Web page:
Without a Minimal, Complete, Verifiable Example, it is hard to know what is wrong
A question without any code, or where the code provided is not
- minimal – as little code as possible that still produces the same problem
- complete – contains all parts needed to reproduce the problem
- verifiable – would compile if run, and exhibits the problem described in the question cannot be easily, if at all, answered. When a code sample has these qualities, it is generally referred to as an MCVE.
Why this is a problem
Without code, users will have to guess what might be wrong with a person’s code. With too much code, the problem may be lost like the proverbial needle in the haystack. If lacking the code that exhibits the issue, then what is included is practically worthless. And, if the code is full of compile errors or artificial bugs caused by translation to the question, these may hide the actual problem.
Why this is worth a downvote
Without an MCVE included in a question, it is much harder to answer. This also means it is now much more unlikely the question will get an answer. Experienced users may be able to determine the problem, but it will take them longer than necessary to do so. Or, they may be reduced to guessing at possible reasons until they guess right, or give up. This is considered rude as it wastes the time of those trying to help.
Another huge benefit of an MCVE is that people can just copy paste the code and run it to observe it’s exact behavior. Many times when people help, they write code in order to help find a solution. Having an MCVE spares them the work of converting example code into an application that exhibits the problems described in the question.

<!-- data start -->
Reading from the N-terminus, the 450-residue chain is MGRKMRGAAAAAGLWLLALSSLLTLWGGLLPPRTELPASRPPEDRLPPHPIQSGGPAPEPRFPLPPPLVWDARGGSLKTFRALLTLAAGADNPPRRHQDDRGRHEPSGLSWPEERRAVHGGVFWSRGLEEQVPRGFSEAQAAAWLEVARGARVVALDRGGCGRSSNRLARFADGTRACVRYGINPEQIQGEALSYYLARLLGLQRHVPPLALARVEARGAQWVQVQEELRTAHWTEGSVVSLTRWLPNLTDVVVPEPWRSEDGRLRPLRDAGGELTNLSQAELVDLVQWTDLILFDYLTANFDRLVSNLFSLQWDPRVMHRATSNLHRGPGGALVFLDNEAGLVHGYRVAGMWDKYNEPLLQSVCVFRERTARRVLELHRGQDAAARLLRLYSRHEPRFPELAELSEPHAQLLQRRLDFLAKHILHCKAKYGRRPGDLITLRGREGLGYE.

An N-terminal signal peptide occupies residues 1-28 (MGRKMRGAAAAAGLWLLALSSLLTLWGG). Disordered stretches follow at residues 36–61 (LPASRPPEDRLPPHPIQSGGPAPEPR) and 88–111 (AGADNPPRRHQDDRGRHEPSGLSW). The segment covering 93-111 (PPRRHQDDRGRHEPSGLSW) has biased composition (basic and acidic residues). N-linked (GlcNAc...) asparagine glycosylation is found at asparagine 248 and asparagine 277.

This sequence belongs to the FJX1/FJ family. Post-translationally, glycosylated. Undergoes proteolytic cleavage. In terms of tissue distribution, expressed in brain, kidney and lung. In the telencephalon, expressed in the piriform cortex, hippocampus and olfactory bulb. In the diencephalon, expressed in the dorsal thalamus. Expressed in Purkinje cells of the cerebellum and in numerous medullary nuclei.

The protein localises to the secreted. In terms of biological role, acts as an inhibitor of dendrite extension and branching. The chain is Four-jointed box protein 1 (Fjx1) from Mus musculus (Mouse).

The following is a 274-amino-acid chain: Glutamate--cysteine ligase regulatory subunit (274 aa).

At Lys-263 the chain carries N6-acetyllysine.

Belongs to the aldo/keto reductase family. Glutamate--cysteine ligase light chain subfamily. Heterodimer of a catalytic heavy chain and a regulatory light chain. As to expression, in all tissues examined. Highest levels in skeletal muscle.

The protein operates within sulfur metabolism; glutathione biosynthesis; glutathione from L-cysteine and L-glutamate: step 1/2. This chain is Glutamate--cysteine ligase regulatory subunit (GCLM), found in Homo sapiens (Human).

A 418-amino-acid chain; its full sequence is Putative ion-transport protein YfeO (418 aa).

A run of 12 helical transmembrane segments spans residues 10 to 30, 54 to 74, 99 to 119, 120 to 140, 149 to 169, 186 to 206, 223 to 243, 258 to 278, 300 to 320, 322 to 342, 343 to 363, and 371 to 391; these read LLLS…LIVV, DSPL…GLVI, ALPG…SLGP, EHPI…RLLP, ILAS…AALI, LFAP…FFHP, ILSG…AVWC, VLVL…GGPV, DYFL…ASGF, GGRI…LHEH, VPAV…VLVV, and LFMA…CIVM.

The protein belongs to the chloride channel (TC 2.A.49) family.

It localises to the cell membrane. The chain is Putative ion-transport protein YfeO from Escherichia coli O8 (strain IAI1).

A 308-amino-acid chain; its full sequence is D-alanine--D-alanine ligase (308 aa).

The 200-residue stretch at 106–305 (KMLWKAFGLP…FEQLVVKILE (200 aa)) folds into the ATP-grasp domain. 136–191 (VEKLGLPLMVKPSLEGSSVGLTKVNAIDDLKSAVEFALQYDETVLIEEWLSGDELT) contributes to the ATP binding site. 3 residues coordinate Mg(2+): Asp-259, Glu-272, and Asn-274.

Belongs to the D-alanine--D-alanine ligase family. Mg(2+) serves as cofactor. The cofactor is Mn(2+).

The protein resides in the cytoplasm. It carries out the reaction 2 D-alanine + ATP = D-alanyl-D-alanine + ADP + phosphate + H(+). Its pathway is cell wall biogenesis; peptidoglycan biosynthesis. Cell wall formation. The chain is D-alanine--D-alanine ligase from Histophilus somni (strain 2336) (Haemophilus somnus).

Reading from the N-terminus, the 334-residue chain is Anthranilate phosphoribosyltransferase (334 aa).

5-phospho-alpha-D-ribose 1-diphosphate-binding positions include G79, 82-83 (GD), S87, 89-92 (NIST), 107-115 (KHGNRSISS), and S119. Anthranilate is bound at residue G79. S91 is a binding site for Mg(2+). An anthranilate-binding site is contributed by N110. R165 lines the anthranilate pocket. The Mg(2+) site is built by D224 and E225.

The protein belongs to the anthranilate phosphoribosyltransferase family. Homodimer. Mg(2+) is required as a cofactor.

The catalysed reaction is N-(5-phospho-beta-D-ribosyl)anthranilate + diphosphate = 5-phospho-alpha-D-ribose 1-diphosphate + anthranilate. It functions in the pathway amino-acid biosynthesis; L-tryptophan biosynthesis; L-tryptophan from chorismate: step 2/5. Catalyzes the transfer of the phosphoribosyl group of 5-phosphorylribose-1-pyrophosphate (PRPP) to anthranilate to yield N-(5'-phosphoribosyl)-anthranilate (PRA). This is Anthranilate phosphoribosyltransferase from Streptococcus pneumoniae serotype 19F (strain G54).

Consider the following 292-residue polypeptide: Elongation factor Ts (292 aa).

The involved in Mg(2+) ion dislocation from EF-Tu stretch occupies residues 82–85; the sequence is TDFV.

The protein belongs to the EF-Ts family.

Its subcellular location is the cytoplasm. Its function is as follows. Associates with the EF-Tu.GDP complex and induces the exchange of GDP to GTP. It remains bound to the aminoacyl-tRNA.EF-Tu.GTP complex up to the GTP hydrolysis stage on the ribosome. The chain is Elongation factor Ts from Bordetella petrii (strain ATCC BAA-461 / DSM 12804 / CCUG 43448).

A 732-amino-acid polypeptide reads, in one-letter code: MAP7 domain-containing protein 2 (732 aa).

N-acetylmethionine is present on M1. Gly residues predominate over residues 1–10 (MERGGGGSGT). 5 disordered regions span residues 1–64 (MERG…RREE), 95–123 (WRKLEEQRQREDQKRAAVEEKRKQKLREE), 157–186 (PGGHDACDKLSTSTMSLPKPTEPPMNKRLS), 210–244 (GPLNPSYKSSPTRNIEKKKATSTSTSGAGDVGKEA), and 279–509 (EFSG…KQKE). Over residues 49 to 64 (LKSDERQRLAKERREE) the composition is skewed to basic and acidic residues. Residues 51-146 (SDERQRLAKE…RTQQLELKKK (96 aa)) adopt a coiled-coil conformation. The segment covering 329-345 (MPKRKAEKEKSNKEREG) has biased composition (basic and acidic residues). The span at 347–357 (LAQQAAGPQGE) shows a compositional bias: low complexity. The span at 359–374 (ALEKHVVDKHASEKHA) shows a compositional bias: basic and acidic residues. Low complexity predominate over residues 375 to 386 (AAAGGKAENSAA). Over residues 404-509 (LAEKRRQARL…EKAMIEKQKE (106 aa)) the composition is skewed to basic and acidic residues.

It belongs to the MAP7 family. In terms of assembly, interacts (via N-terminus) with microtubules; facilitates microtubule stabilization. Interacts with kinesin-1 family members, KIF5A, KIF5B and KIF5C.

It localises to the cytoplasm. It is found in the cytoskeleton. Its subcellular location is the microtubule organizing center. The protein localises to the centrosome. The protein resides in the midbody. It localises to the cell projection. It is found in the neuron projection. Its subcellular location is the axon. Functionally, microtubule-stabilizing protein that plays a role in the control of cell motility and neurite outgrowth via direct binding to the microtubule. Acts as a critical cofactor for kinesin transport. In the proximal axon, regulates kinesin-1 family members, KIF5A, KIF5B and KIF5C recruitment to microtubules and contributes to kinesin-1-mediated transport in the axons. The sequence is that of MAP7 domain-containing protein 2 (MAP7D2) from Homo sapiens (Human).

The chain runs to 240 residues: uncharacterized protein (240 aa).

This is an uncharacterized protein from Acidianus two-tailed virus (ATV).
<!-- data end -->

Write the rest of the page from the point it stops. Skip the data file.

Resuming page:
What to do next
Create an MCVE! There are a number of tutorials available, some of which are part of larger “how to ask a good question” guides, such as this one (see the “Sample code and data” section). Read them! They are there to help you.
Once you have a good grasp of the concept, go back and edit your question. If you have too much code, clean it up! Remove everything that doesn’t have to do with the logic that the question asks about. For example, remove empty lines and comments, if not relevant to the question. If the code contains HTML markup, remove CSS and layout details that aren’t part of the question.
If you don’t have code, create a prototype that only covers exactly what your logic is trying to do. Make it as clean and simple as possible, and make sure it reproduces your error. You may be surprised to find out that you discover what your problem was by simply taking this step! But, if not, you can then use this prototype to add code to your question.
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